'SUICIDE PACT' DEFENSE DOESN'T FLY

High court overturns acquittal, locks up murderer

The Tokyo High Court sentenced a man to 15 years in prison Monday for murdering his girlfriend in her apartment in Fujisawa, Kanagawa Prefecture, in December 1993, overturning a June 2003 lower court acquittal.

The case was reopened after prosecutors revoked their earlier decision not to indict.

The high court found Kei Sasaki, 32, guilty of murdering Miho Iijima, 25, a jewelry store employee. Sasaki had been charged with murder and arson.

Prosecutors had demanded a life sentence.

Sasaki, who was released from jail after he was acquitted in June, was again taken into custody immediately after the ruling. His lawyers said he immediately appealed to the Supreme Court.

Presiding Judge Yu Shiraki said, “There was no reason for the victim to commit suicide, and the court finds the defendant, who had threatened to kill the victim, guilty of murder beyond a reasonable doubt.

“The court finds the callous crime, in which the defendant murdered his girlfriend when they were about to separate, beyond forgiveness and the defendant will bear a heavy responsibility,” Shiraki said.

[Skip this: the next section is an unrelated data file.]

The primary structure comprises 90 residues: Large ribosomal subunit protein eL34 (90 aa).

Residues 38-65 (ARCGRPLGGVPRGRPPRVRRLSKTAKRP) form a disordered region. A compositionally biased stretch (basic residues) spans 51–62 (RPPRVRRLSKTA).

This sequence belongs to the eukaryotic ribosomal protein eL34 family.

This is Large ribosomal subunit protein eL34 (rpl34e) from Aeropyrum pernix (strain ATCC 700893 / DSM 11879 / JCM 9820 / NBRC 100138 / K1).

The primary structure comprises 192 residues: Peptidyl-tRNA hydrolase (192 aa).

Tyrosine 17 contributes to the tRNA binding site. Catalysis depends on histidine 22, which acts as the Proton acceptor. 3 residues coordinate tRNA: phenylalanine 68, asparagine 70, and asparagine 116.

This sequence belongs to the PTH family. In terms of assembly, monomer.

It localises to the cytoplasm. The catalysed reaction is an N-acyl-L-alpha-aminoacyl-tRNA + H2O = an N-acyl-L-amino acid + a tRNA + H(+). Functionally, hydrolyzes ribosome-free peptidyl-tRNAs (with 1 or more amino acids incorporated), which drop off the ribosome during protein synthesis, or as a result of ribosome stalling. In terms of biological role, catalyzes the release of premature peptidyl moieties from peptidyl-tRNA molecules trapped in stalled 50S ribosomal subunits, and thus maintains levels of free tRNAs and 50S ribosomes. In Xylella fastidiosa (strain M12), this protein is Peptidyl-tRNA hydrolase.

Sasaki slashed Iijima’s throat and set her apartment on fire with kerosene on Dec. 14, 1993, the high court ruled.

Prosecutors argued in the trial that Iijima had died of heart failure due to her neck wound and inhaled carbon monoxide from the fire, while Sasaki pleaded not guilty and said Iijima had forced him into a suicide pact, and had slashed her own neck.

The lower court had declared that a crime had been committed but was unable to determine that Sasaki was the perpetrator. But the high court judge said it was reasonable to believe Sasaki stabbed Iijima and then started the fire.

Sasaki was arrested in February 2001, a little more than seven years after the incident, when prosecutors decided to revoke their earlier decision not to indict him.

Earlier on, Kanagawa Prefectural Police, acting on a criminal complaint filed by Iijima’s parents, sent the case to prosecutors, but they dropped it in June 1998 due to insufficient evidence.

The prosecutors reopened the investigation following a ruling in a damages suit in July 2000 that found Sasaki responsible for murder and arson. He was ordered to pay 97 million yen in compensation.

Iijima’s parents filed the suit with the Yokohama District Court in December 1996.

In September 2001, the Supreme Court upheld a Tokyo High Court decision that supported the district court ruling in the damages suit.

After Monday’s ruling, Iijima’s parents, Yoshio and Ikuko, told a news conference they want to report their victory to their daughter, adding there is only one truth.

“Miho always lives in my mind,” said Yoshio Iijima, 70. “We have experienced both heaven and hell, but many people have supported us.”